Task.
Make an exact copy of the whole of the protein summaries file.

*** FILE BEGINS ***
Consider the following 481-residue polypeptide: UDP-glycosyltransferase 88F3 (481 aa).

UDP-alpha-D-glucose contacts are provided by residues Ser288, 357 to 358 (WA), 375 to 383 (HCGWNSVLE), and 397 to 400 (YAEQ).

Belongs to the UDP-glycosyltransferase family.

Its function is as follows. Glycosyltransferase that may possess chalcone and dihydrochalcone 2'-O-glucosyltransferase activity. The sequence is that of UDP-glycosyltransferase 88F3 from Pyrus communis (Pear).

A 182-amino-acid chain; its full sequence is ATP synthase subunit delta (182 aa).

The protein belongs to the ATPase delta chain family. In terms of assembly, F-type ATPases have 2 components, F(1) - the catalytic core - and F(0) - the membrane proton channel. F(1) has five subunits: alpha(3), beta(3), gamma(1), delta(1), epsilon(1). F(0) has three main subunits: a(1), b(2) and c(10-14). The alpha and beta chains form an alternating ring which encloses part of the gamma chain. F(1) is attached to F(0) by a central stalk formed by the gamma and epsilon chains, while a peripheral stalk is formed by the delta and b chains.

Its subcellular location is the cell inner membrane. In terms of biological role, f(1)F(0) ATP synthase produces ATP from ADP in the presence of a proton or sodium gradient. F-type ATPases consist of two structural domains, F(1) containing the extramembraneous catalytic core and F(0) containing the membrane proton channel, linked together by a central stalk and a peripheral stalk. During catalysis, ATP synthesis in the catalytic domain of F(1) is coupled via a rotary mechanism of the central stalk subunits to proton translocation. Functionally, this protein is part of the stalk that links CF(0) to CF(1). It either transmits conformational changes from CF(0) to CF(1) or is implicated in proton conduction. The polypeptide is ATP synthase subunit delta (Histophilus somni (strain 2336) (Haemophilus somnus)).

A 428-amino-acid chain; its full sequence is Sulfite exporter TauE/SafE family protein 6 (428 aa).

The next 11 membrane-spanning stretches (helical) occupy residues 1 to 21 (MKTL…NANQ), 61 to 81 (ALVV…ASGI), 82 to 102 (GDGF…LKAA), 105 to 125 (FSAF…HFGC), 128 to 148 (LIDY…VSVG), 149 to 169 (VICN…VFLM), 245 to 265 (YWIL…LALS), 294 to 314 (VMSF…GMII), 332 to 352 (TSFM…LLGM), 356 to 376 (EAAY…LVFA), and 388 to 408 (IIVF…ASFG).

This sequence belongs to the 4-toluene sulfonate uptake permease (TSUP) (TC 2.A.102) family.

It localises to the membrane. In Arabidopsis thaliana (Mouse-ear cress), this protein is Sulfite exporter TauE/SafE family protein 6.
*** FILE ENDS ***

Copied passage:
Consider the following 481-residue polypeptide: UDP-glycosyltransferase 88F3 (481 aa).

UDP-alpha-D-glucose contacts are provided by residues Ser288, 357 to 358 (WA), 375 to 383 (HCGWNSVLE), and 397 to 400 (YAEQ).

Belongs to the UDP-glycosyltransferase family.

Its function is as follows. Glycosyltransferase that may possess chalcone and dihydrochalcone 2'-O-glucosyltransferase activity. The sequence is that of UDP-glycosyltransferase 88F3 from Pyrus communis (Pear).

A 182-amino-acid chain; its full sequence is ATP synthase subunit delta (182 aa).

The protein belongs to the ATPase delta chain family. In terms of assembly, F-type ATPases have 2 components, F(1) - the catalytic core - and F(0) - the membrane proton channel. F(1) has five subunits: alpha(3), beta(3), gamma(1), delta(1), epsilon(1). F(0) has three main subunits: a(1), b(2) and c(10-14). The alpha and beta chains form an alternating ring which encloses part of the gamma chain. F(1) is attached to F(0) by a central stalk formed by the gamma and epsilon chains, while a peripheral stalk is formed by the delta and b chains.

Its subcellular location is the cell inner membrane. In terms of biological role, f(1)F(0) ATP synthase produces ATP from ADP in the presence of a proton or sodium gradient. F-type ATPases consist of two structural domains, F(1) containing the extramembraneous catalytic core and F(0) containing the membrane proton channel, linked together by a central stalk and a peripheral stalk. During catalysis, ATP synthesis in the catalytic domain of F(1) is coupled via a rotary mechanism of the central stalk subunits to proton translocation. Functionally, this protein is part of the stalk that links CF(0) to CF(1). It either transmits conformational changes from CF(0) to CF(1) or is implicated in proton conduction. The polypeptide is ATP synthase subunit delta (Histophilus somni (strain 2336) (Haemophilus somnus)).

A 428-amino-acid chain; its full sequence is Sulfite exporter TauE/SafE family protein 6 (428 aa).

The next 11 membrane-spanning stretches (helical) occupy residues 1 to 21 (MKTL…NANQ), 61 to 81 (ALVV…ASGI), 82 to 102 (GDGF…LKAA), 105 to 125 (FSAF…HFGC), 128 to 148 (LIDY…VSVG), 149 to 169 (VICN…VFLM), 245 to 265 (YWIL…LALS), 294 to 314 (VMSF…GMII), 332 to 352 (TSFM…LLGM), 356 to 376 (EAAY…LVFA), and 388 to 408 (IIVF…ASFG).

This sequence belongs to the 4-toluene sulfonate uptake permease (TSUP) (TC 2.A.102) family.

It localises to the membrane. In Arabidopsis thaliana (Mouse-ear cress), this protein is Sulfite exporter TauE/SafE family protein 6.